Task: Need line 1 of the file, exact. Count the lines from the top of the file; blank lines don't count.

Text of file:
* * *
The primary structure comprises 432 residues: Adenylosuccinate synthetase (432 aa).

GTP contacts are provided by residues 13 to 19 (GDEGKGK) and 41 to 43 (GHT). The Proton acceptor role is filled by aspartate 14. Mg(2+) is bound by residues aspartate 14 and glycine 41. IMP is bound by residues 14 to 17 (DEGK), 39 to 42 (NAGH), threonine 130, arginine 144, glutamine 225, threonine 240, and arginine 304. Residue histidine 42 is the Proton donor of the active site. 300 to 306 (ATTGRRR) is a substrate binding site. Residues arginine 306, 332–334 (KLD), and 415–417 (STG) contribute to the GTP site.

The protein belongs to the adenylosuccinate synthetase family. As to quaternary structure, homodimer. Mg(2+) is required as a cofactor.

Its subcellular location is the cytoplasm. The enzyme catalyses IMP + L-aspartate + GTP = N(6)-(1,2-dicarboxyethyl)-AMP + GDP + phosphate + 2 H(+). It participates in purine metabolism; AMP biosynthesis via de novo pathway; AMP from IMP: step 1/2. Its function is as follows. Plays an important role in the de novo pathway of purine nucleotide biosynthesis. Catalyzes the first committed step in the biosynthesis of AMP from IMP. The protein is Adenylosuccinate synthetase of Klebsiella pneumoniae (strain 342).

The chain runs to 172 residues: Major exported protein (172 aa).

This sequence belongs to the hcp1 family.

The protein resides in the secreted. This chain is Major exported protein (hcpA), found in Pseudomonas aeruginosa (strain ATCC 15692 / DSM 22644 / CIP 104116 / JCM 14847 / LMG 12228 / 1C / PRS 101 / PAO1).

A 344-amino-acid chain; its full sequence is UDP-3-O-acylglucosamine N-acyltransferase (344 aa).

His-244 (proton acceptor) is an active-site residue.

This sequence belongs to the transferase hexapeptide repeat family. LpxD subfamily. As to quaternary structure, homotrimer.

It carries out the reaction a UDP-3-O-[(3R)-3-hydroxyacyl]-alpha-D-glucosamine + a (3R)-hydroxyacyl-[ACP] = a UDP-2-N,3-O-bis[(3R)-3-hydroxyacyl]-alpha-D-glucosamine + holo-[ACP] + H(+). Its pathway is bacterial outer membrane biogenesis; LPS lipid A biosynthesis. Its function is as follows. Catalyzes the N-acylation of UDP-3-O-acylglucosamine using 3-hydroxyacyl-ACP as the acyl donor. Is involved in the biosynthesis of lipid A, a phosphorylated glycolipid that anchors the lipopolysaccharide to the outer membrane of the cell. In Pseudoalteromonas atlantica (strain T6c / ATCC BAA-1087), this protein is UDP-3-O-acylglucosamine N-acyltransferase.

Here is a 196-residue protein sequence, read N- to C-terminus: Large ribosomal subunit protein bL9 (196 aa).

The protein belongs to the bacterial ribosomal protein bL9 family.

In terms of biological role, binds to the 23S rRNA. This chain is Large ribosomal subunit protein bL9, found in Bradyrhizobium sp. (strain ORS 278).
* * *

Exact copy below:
The primary structure comprises 432 residues: Adenylosuccinate synthetase (432 aa).